Andrew Fiala

Some see spirituality in the natural world, some don’t. The point is to seek meaning

Demonstrators participate in a prayer and drum circle near Cannon Ball, N.D., to protest the expansion of the Dakota Access Pipeline under a water source close to the Stand Rock Sioux Reservation. They were supporting others who stood in a tributary of the Cannon Ball River, seen behind, against a line of local police. Officers in riot gear clashed again Wednesday with protesters near the Dakota Access pipeline, hitting several dozen with pepper spray as they waded through waist-deep water in an attempt to reach property owned by the pipeline’s developer. (AP Photo/John L. Mone)
Demonstrators participate in a prayer and drum circle near Cannon Ball, N.D., to protest the expansion of the Dakota Access Pipeline under a water source close to the Stand Rock Sioux Reservation. They were supporting others who stood in a tributary of the Cannon Ball River, seen behind, against a line of local police. Officers in riot gear clashed again Wednesday with protesters near the Dakota Access pipeline, hitting several dozen with pepper spray as they waded through waist-deep water in an attempt to reach property owned by the pipeline’s developer. (AP Photo/John L. Mone) AP


A number of Americans have “new age” beliefs. According to a recent Pew Center report, 41 percent of Americans believe in psychics. Forty-two percent believe that spiritual energy can be located in physical things. Twenty-nine percent believe in astrology. And 33 percent believe in reincarnation.

New age beliefs are highest among those who are “spiritual” but not affiliated with any religion. Sixty-one percent of these folks believe that spiritual energy can be located in physical things. Fifty-two percent believe in psychics.

This makes sense given that new age spirituality develops as an alternative to traditional religion. It also makes sense that new age beliefs are lowest among atheists.

Atheists tend to view the cosmos in natural and materialistic terms. They are as skeptical of spiritual claims about crystals and psychics as they are about traditional religion. They think consciousness is based in the brain. They don’t believe that the stars influence human destiny.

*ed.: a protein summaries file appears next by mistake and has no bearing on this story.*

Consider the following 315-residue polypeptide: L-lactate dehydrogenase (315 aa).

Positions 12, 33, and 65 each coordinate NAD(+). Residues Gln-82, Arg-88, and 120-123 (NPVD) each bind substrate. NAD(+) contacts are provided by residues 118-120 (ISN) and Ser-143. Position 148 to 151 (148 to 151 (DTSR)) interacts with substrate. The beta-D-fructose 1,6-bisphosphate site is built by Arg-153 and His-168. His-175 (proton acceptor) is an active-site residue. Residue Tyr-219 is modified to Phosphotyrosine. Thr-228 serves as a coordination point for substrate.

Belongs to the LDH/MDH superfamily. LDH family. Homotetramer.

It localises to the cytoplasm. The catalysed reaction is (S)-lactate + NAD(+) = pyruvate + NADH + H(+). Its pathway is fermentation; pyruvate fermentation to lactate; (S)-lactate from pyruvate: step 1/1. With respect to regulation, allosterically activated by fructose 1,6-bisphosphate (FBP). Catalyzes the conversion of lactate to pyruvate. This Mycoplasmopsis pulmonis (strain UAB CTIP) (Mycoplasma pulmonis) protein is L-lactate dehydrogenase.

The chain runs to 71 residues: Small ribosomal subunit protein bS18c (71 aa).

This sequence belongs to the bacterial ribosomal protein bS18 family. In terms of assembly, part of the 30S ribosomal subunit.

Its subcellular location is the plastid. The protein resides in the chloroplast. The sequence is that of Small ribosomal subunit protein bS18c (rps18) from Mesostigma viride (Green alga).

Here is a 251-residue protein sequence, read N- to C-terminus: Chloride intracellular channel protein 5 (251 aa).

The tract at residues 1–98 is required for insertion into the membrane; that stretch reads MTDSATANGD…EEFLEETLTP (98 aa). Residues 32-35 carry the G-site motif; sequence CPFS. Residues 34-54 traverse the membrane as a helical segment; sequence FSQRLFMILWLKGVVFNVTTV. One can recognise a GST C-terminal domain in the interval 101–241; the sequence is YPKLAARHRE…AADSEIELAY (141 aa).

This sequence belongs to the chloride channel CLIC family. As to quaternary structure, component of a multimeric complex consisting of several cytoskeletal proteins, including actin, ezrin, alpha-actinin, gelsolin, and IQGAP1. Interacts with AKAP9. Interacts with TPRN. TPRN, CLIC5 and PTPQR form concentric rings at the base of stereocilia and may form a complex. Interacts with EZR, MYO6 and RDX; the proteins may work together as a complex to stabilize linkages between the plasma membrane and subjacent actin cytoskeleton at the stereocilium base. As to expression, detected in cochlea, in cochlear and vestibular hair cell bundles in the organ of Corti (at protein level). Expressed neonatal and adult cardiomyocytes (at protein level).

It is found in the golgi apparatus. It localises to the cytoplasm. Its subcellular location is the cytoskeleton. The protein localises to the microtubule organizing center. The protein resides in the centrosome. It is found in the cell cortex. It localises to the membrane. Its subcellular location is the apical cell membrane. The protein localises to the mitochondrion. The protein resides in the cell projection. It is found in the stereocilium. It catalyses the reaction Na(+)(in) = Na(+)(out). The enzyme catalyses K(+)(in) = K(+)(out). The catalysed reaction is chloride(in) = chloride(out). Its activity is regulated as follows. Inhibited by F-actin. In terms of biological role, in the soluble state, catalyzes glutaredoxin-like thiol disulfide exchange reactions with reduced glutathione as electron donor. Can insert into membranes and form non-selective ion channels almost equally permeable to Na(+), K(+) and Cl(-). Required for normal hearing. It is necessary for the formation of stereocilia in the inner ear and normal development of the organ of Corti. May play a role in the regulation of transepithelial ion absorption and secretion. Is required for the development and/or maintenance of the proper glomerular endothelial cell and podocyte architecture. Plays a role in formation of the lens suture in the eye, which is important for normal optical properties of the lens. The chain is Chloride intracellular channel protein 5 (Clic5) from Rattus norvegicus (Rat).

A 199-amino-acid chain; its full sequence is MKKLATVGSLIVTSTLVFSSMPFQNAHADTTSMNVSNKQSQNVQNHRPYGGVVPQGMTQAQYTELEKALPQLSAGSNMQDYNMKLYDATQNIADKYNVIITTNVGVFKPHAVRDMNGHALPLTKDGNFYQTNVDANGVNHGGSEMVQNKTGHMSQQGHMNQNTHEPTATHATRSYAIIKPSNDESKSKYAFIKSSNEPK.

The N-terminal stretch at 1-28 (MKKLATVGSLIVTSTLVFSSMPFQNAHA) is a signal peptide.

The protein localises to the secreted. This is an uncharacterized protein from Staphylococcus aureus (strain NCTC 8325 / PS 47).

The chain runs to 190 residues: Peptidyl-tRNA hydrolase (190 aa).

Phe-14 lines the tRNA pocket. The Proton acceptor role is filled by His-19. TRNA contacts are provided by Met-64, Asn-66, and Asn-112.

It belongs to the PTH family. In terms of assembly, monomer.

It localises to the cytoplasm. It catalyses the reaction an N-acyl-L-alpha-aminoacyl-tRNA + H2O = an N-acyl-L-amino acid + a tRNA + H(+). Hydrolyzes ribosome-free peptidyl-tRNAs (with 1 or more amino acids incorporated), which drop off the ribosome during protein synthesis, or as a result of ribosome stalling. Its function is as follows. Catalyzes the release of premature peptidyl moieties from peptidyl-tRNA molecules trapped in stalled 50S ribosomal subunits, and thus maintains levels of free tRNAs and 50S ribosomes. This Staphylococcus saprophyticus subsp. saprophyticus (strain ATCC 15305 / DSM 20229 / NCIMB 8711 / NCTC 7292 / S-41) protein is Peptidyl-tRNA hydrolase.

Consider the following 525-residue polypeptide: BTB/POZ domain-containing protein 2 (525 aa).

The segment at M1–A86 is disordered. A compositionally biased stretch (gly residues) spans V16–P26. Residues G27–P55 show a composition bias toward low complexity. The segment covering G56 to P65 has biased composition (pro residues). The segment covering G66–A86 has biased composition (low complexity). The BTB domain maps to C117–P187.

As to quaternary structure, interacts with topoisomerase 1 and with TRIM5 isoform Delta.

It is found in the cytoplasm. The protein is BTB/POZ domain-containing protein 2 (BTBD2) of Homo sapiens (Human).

It is odd, then, that some atheists believe in reincarnation (7 percent) and astrology (3 percent). But even more surprising is the fact that a significant number of Christians have new age beliefs.

Forty percent of Christians believe in psychics. Twenty-nine percent think there is reincarnation. Twenty-six percent believe in astrology.

But Christian theology typically teaches against astrology. There are references to astrology in the Bible. But those passages are usually interpreted as rejecting astrology. Billy Graham’s website explains, “Astrology is offensive to God because it attributes to planets and stars the power that belongs to God alone.”

Christians also reject reincarnation. Graham explains, “Scripture makes it very clear that we live only once and that when we die we go into eternity.” The Catholic Catechism agrees, stating, “Death is the end of man’s earthly pilgrimage… There is no reincarnation after death.” The Christian idea is that you get one chance for salvation, which follows the narrow path illuminated by Christ.

It is obvious that there are deep questions here. Is the cosmos a mechanical or spiritual process? Is there a soul that leaves the body after death? Or is consciousness extinguished when the last neuron dies?

It is also obvious that people are conflicted and confused about the answers to these questions. In previous centuries, questions and answers were strictly regulated by the combined power of church and state. Today there is an open marketplace for religious ideas. People shop around. They change religions. And they combine spiritual ideas in previously unimagined ways.

Unfortunately, in our secular era we lack instruction in thinking about all of this. People rarely receive comprehensive instruction in metaphysics. In the old days, people might learn some of this at their church or temple. But there is a growing number of non-religious people in the U.S. — estimated at somewhere between 20 and 29 percent. People are teaching themselves metaphysics and creating do-it-yourself spiritual systems.

This is an era of freedom and diversity. The fact that some Christians believe in reincarnation and some atheists believe in astrology is a sign of our freedom. We have the right to believe whatever we want about these things.

But freedom without instruction can result in incoherence. This is exacerbated by confusion and ignorance. People do not understand the basic beliefs of the world’s religions. They often don’t understand the metaphysical commitments of their own religious traditions. And sometimes they don’t think carefully about how things fit together.

One obvious solution is more and better education about religion and philosophy. We have comprehensive sex education in the schools. Why not also have comprehensive metaphysical education?

Some may worry that this would violate First Amendment principles of religious liberty. But discussions of religion and metaphysics can be conducted in ways that are open-minded and academic. The point is not to tell people what to think about ultimate reality. Rather, the point is to provide them with tools, ideas, and theories that help them reach their own conclusions.

Metaphysical questions are about the ultimate meaning of life. No topic is more important—or more complicated. There will always be sharp disagreements about these issues. Liberty is essential. But we should also be interested in learning more and thinking better about life, the universe, and everything.

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